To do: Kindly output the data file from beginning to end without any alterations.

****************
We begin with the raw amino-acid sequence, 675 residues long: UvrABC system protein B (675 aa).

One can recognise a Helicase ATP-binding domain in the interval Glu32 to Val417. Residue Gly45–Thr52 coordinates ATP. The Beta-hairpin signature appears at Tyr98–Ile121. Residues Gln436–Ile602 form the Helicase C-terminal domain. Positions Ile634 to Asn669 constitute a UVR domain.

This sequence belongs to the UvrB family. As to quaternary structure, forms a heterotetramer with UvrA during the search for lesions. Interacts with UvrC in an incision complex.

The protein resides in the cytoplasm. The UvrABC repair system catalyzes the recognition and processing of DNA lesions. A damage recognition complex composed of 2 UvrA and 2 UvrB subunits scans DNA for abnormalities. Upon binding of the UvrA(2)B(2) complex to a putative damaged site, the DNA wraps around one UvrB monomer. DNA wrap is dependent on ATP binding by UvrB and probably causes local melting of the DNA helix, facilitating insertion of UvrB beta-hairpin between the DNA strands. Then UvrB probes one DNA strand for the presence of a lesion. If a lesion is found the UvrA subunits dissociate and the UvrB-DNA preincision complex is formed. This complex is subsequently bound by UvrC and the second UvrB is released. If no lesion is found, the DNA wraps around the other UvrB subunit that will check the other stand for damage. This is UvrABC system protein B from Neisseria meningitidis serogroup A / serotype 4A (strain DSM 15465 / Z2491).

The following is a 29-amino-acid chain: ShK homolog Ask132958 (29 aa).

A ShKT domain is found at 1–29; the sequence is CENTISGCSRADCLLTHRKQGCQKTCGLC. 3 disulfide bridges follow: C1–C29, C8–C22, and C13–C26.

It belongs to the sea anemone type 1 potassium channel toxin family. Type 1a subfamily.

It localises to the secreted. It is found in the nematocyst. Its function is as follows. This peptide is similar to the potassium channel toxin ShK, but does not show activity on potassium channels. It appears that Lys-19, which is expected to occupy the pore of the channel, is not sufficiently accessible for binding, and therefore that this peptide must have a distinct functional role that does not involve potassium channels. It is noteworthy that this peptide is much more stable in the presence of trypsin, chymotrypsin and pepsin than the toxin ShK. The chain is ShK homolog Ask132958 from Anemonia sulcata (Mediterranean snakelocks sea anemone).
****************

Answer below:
We begin with the raw amino-acid sequence, 675 residues long: UvrABC system protein B (675 aa).

One can recognise a Helicase ATP-binding domain in the interval Glu32 to Val417. Residue Gly45–Thr52 coordinates ATP. The Beta-hairpin signature appears at Tyr98–Ile121. Residues Gln436–Ile602 form the Helicase C-terminal domain. Positions Ile634 to Asn669 constitute a UVR domain.

This sequence belongs to the UvrB family. As to quaternary structure, forms a heterotetramer with UvrA during the search for lesions. Interacts with UvrC in an incision complex.

The protein resides in the cytoplasm. The UvrABC repair system catalyzes the recognition and processing of DNA lesions. A damage recognition complex composed of 2 UvrA and 2 UvrB subunits scans DNA for abnormalities. Upon binding of the UvrA(2)B(2) complex to a putative damaged site, the DNA wraps around one UvrB monomer. DNA wrap is dependent on ATP binding by UvrB and probably causes local melting of the DNA helix, facilitating insertion of UvrB beta-hairpin between the DNA strands. Then UvrB probes one DNA strand for the presence of a lesion. If a lesion is found the UvrA subunits dissociate and the UvrB-DNA preincision complex is formed. This complex is subsequently bound by UvrC and the second UvrB is released. If no lesion is found, the DNA wraps around the other UvrB subunit that will check the other stand for damage. This is UvrABC system protein B from Neisseria meningitidis serogroup A / serotype 4A (strain DSM 15465 / Z2491).

The following is a 29-amino-acid chain: ShK homolog Ask132958 (29 aa).

A ShKT domain is found at 1–29; the sequence is CENTISGCSRADCLLTHRKQGCQKTCGLC. 3 disulfide bridges follow: C1–C29, C8–C22, and C13–C26.

It belongs to the sea anemone type 1 potassium channel toxin family. Type 1a subfamily.

It localises to the secreted. It is found in the nematocyst. Its function is as follows. This peptide is similar to the potassium channel toxin ShK, but does not show activity on potassium channels. It appears that Lys-19, which is expected to occupy the pore of the channel, is not sufficiently accessible for binding, and therefore that this peptide must have a distinct functional role that does not involve potassium channels. It is noteworthy that this peptide is much more stable in the presence of trypsin, chymotrypsin and pepsin than the toxin ShK. The chain is ShK homolog Ask132958 from Anemonia sulcata (Mediterranean snakelocks sea anemone).